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  1. Abstract Accurate representation of stratospheric trace gas transport is important for ozone modeling and climate projection. Intermodel spread can arise from differences in the representation of transport by the diabatic (overturning) circulation vs. comparatively faster adiabatic mixing by breaking waves, or through numerical errors, primarily diffusion. This study investigates the impact of these processes on transport using an idealised tracer, the age-of-air. Transport is assessed in two state-of-the-art dynamical cores based on fundamentally different numerical formulations: finite volume and spectral element. Integrating the models in free-running and nudged tropical wind configurations reveals the crucial impact of tropical dynamics on stratospheric transport. Using age-budget theory, vertical and horizontal gradients of age allow comparison of the roles of the diabatic circulation, adiabatic mixing, and the numerical diffusive flux. Their respective contribution is quantified by connecting the full 3-d model to the tropical leaky pipe framework of Neu and Plumb (1999). Transport by the two cores varies significantly in the free-running integrations, with the age in the middle stratosphere differing by about 2 years primarily due to differences in adiabatic mixing. When winds in the tropics are constrained, the difference in age drops to about 0.5 years; in this configuration, more than halfmore »the difference is due to the representation of the diabatic circulation. Numerical diffusion is very sensitive to the resolution of the core, but does not play a significant role in differences between the cores when they are run at comparable resolution. It is concluded that fundamental differences rooted in dynamical core formulation can account for a substantial fraction of transport bias between climate models.« less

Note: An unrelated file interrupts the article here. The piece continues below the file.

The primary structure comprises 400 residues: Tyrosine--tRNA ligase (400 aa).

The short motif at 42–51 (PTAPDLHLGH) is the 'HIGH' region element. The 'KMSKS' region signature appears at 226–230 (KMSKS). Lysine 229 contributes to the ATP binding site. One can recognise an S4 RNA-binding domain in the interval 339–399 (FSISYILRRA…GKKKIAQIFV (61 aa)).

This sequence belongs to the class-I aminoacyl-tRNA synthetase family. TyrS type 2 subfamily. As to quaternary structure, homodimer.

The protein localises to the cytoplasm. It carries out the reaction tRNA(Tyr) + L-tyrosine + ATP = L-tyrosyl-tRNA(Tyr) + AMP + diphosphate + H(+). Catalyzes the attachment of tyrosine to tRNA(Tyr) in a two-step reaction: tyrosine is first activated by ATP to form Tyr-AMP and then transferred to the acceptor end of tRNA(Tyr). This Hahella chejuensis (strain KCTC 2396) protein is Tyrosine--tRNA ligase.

2. Free, publicly-accessible full text available July 7, 2023
  3. Background: Widespread dementia detection could increase clinical trial candidates and enable appropriate interventions. Since the Clock Drawing Test (CDT) can be potentially used for diagnosing dementia-related disorders, it can be leveraged to develop a computer-aided screening tool. Objective: To evaluate if a machine learning model that uses images from the CDT can predict mild cognitive impairment or dementia. Methods: Images of an analog clock drawn by 3,263 cognitively intact and 160 impaired subjects were collected during in-person dementia evaluations by the Framingham Heart Study. We processed the CDT images, participant’s age, and education level using a deep learning algorithm to predict dementia status. Results: When only the CDT images were used, the deep learning model predicted dementia status with an area under the receiver operating characteristic curve (AUC) of 81.3% ± 4.3%. A composite logistic regression model using age, level of education, and the predictions from the CDT-only model, yielded an average AUC and average F1 score of 91.9% ±1.1% and 94.6% ±0.4%, respectively. Conclusion: Our modeling framework establishes a proof-of-principle that deep learning can be applied on images derived from the CDT to predict dementia status. When fully validated, this approach can offer a cost-effective and easily deployable mechanismmore »for detecting cognitive impairment.« less